Does QuietRock Really Work?

Does QuietRock Really Work?
2.61 (52.28%) 57 votes
Does QuietRock Really Work?
2.61

Does Quietrock really work?Considering QuietRock for your home? Soundproofing is necessary for certain establishments like theatres and studios, but sometimes soundproof walls are needed at home too. Basically, you can use two methods of soundproofing. You can either install multi-layered drywall fixtures or make use of modern sound dampening products.

QuietRock is just one of the many brands that make use of emerging sound-dampening technology. And so far, it is also one of the most popular too.

Overview
QuietRock sheets can be installed just like regular drywall products. However, when you tap on these sheets, you will notice that there is no resonance and reverberation. The company behind the QuietRock product is called Serious Materials, and it has a good reputation among home builders and construction workers.

The Claim
QuietRock claims to be the “lowest cost noise reduction wall panel on the market.” By just using a single sheet of it you are guaranteed a soundproof wall. And these wall panels are easy to install too, as they can be cut just like standard drywall panels with a utility knife. These walls offer sound absorption and dampening to soundproof a particular area or room.


The Hype
With its high STC ratings, QuietRock wall panels have become in demand for the construction of studios, theatres, and soundproof rooms. According to the maker of these materials, you can save money by installing just one layer of wall panel instead of several sheets to make a particular room soundproof and noise-free.

The Cost
There are different types and models of QuietRock wall panels. The standard type of sheet costs around $50 or so. On the other hand, a single sheet of ordinary drywall panel costs around $30. As you can see, QuietRock costs almost twice as much as ordinary wall panels. However, you may need to install 8 layers of these ordinary panels to make a particular room soundproof. If you’ve got two bedrooms that share a wall, it might be worth the cost to have peace and quiet and not hear every little sound that comes from the room.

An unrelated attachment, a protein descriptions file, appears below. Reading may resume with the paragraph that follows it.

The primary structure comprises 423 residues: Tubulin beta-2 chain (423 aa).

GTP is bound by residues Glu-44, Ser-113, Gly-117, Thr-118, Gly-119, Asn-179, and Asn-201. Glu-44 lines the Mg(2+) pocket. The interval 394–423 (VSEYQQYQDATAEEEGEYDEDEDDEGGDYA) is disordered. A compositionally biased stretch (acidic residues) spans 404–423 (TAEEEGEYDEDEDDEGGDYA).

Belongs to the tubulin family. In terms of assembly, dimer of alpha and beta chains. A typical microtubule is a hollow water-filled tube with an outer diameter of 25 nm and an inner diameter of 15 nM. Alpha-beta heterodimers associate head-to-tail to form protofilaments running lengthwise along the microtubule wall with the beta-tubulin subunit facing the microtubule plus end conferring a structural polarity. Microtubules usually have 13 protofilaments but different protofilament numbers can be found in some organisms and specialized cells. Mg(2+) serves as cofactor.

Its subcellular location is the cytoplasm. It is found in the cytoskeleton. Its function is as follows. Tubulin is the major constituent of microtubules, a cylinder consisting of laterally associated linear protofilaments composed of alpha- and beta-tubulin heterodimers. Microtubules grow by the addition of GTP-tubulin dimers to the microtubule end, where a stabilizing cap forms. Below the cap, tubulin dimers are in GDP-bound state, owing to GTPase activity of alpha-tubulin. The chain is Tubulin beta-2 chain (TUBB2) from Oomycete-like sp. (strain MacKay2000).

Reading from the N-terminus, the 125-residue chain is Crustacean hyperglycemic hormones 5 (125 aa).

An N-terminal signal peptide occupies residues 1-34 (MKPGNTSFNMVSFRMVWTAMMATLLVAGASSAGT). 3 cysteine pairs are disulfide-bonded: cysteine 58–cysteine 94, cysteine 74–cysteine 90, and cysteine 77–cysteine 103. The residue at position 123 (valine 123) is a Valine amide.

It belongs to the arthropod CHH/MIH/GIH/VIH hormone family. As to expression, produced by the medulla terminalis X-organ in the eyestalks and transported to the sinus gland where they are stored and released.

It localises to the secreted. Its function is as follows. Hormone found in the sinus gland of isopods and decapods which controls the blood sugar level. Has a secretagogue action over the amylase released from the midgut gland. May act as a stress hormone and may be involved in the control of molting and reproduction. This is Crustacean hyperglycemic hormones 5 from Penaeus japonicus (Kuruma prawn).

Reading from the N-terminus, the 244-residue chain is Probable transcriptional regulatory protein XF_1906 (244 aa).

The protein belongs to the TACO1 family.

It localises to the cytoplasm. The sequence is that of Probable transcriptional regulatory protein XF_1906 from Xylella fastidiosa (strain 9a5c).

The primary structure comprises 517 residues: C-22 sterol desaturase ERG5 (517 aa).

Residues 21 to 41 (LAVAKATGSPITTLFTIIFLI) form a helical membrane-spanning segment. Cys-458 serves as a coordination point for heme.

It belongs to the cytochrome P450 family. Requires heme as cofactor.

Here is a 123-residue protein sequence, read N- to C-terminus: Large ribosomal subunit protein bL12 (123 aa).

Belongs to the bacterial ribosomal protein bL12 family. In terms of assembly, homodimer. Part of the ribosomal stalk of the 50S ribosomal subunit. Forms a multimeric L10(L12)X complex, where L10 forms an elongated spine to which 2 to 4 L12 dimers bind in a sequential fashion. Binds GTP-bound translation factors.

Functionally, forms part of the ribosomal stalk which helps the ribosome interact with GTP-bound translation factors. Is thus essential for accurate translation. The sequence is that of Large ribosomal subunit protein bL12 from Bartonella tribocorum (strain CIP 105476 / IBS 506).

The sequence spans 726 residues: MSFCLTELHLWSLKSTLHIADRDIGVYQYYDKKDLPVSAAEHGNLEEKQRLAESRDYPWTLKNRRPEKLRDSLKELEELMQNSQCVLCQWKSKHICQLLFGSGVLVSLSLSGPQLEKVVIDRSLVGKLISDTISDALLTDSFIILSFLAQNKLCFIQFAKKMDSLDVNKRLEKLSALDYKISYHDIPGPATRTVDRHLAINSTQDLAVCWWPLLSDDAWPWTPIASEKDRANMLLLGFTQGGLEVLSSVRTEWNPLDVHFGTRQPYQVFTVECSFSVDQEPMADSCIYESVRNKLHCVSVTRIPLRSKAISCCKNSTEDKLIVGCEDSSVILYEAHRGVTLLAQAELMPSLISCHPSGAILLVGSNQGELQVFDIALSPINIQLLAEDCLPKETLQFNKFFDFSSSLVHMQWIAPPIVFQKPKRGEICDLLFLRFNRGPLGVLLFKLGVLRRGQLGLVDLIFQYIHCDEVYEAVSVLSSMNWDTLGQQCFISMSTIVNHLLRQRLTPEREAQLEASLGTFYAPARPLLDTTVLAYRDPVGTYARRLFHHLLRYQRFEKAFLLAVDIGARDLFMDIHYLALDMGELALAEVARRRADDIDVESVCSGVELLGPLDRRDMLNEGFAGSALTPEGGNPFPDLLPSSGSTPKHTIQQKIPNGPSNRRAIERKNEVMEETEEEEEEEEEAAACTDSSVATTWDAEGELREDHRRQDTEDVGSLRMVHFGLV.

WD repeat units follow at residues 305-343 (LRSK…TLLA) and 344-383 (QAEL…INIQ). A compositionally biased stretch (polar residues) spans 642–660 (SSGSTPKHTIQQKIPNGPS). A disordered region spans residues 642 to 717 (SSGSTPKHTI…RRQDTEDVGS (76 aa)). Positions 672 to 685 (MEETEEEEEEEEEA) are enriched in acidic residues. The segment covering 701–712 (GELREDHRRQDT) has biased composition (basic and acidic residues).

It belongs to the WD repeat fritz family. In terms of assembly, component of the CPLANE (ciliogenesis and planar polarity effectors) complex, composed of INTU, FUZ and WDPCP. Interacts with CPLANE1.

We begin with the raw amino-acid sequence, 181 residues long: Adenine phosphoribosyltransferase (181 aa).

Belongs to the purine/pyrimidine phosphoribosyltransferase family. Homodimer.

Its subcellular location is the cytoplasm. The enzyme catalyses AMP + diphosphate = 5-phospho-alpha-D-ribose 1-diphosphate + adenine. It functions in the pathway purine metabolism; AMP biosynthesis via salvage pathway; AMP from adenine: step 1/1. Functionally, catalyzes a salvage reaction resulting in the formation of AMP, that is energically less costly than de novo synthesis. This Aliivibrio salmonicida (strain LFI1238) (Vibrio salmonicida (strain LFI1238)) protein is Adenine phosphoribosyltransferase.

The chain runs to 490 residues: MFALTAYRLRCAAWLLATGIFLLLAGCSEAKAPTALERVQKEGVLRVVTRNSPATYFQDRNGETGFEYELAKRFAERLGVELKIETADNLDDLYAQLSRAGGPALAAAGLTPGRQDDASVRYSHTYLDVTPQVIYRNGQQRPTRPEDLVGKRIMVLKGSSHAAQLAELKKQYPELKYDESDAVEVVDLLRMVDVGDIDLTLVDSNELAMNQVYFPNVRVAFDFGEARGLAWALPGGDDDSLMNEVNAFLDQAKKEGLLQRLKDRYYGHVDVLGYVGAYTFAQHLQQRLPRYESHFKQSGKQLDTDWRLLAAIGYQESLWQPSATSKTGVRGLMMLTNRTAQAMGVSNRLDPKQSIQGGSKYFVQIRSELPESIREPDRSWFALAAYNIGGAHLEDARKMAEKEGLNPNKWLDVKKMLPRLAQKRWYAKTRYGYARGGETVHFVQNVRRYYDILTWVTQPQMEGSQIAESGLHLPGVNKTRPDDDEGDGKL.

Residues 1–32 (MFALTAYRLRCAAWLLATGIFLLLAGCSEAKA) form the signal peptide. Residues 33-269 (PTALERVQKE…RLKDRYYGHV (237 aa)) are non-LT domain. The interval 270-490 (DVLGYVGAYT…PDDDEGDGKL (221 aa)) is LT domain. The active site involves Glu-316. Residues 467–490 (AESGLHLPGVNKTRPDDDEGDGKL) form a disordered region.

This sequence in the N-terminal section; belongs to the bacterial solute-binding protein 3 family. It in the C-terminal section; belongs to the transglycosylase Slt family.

The Commitment
QuietRock wall panels can either be installed directly or indirectly on studs. However, to make the soundproofing quality work, there should be some kind of framing installed behind the wall. Note that if you install QuietRock on any surface that doesn’t have framing or studs, the soundproofing quality will not work. It is therefore advised that you hire a knowledgeable contractor to do the job, as this type of wall panel has special prerequisites in order to work.

Evaluation
The QuietRock product is really good. However, it can be quite expensive if you compare it with ordinary wall panels. But as long as you follow the right procedures on its installation, you can be sure that the system can be very effective. There are also different models of QuietRock to choose from, so you can actually go for the type that your budget allows.

If you get the model #525, it can take the place of 8 layers of standard drywall panels. Besides, there are a lot of disadvantages to installing multi-layered walls. Aside from the added expense (material and labor costs), you will also be putting too much weight on the walls. And you will also lose some of the available space in a particular room.

Does QuietRock Really Work?

Yes, QuietRock wall panels work amazingly if you follow the proper steps during installation. It works effectively for soundproofing and it also works in saving you money. You see, these panels may seem to be expensive when compared to ordinary wall panels. However, if you need to install multiple layers of standard wall panels in order to make a room soundproof, you will need to spend on glue, sealers, and even labor. And that will add up to a lot of money and a lot of time as well.

Plus, normal drywall doesn’t have much in the way of soundproofing. If you have a smaller home with everyone living right next to each other, you can have a feeling of privacy by having soundproofed walls. It’s a way to have a seemingly bigger house without the extra size.

Our Recommendation
We highly recommend QuietRock wall panels for your home, studios, or any room that you want soundproofed. It’s very effective and it works just like it was advertised to work. Its claim of having the lowest cost in noise reduction system is based on modern technology and the walls can really absorb and dampen sounds. So even if the prices of these wall panels are 2 or 3 times higher than standard wall panels, it’s still worth the money as it is 8 times more effective.

What Do You Think? Does QuietRock Really Work?


Does QuietRock Really Work?
2.61 (52.28%) 57 votes
Does QuietRock Really Work?
2.61

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{ 20 comments… read them below or add one }

D December 31, 2014 at 1:06 am

Don’t waste your money it DOESNT work

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Allison November 16, 2015 at 6:32 pm